Four Takeaways for Four Participants

A Divisional Court of Ontario decision has at least four learning points for four of the participants in a discipline matter: Deokaran v. Law Society of Ontario, 2023 ONSC 1702 (CanLII). The registrant (a lawyer) was suspended indefinitely for failing to reply promptly and completely to her regulator related to two investigations. The registrant asserted that she had delivered a response to the mailroom of the regulator on the deadline date and that the regulator must have misplaced it. The hearing tribunal (affirmed by the appeals committee) did not find the registrant’s assertion to be credible and, even if she had dropped off the letter, the response omitted key information.

The takeaway for the regulator was that its formal processes and procedures for how it documents the handling of its mail and deliveries provided persuasive evidence that the letter was never delivered as claimed. It is difficult to prove a negative without such documentation. The regulator benefited from their documented processes.

The takeaway for the registrant was that she should have documented the delivery if it had been made. It was difficult for the panel to accept her evidence because she provided no particulars of the delivery (e.g., time of day, name of the person who received the letter), obtained no receipt for the delivery, and did not appear to refer to the delivery in her subsequent emails with the regulator.

There was also a takeaway for duty counsel who assisted the registrant at the discipline hearing. At this regulator, duty counsel is a volunteer position. The registrant argued that duty counsel provided ineffective assistance that resulted in a miscarriage of justice for various failures on their part. For example, the registrant argued that duty counsel failed to review the disclosure and options with her and failed to request instructions for an adjournment to address the late information provided by the regulator. Duty counsel was able, through their own records and their statements on the record at the discipline hearing, to establish to the satisfaction of the appeal panel that they had performed their role competently and had obtained instructions for the actions they took. Again, the takeaway is that clear documentation (as well as clear statements on the record) provided support for duty counsel’s position in response to the registrant’s allegations.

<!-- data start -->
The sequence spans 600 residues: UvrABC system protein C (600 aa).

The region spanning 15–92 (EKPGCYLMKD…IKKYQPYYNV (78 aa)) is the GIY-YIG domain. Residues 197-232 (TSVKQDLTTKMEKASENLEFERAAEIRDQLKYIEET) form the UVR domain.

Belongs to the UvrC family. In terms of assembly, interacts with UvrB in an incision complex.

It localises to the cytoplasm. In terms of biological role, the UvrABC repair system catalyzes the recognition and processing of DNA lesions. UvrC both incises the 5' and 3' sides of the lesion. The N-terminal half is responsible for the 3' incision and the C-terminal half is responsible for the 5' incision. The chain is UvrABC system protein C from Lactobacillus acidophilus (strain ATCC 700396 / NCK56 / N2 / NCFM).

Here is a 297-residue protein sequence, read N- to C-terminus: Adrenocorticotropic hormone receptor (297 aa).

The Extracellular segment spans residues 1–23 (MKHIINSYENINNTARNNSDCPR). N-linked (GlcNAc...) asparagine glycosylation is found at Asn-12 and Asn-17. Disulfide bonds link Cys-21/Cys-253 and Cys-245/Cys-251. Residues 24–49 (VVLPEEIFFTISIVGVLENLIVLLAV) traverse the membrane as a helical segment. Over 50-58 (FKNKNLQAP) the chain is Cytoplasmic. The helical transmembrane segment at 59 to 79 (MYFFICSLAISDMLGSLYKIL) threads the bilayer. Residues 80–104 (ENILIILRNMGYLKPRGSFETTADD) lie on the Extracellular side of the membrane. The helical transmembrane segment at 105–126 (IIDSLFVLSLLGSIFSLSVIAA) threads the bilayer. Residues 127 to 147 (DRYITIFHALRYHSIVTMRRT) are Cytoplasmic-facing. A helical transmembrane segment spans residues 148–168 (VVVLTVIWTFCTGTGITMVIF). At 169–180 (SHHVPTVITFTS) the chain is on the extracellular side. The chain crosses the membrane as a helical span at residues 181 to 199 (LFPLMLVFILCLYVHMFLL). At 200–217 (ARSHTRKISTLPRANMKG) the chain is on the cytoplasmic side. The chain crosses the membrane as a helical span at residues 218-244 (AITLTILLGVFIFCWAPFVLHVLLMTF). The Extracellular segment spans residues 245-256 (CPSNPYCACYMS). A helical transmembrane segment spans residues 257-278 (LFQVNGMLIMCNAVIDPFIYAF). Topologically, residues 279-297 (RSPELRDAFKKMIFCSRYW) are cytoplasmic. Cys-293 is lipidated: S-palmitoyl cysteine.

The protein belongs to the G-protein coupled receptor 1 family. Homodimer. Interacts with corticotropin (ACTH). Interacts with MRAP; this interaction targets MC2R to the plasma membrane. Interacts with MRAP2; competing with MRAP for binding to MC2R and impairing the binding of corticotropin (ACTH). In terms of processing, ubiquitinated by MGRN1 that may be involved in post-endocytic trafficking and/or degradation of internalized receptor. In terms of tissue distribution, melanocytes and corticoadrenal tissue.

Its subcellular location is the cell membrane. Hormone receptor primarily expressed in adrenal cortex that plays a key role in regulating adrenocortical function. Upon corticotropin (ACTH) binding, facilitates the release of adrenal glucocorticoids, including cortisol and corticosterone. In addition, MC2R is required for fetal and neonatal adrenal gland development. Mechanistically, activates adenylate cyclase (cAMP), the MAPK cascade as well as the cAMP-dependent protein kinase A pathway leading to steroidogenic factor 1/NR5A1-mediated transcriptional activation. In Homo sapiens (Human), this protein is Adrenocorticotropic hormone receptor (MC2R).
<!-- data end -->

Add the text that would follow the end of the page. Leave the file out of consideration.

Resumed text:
The takeaway for the appeal panel is that giving meaningful reasons on all of the issues raised by the registrant was instrumental in its decision being upheld by the Divisional Court. The Court quoted liberally from those reasons in support of its conclusion that no palpable and overriding error was made even on contentious credibility contests and on its application of legal principles (e.g., the Browne v Dunn rule relating to ensuring that a party is put on notice that impeaching evidence will later be tendered, and on what constitutes a failure to respond promptly and completely).

The finding was upheld.

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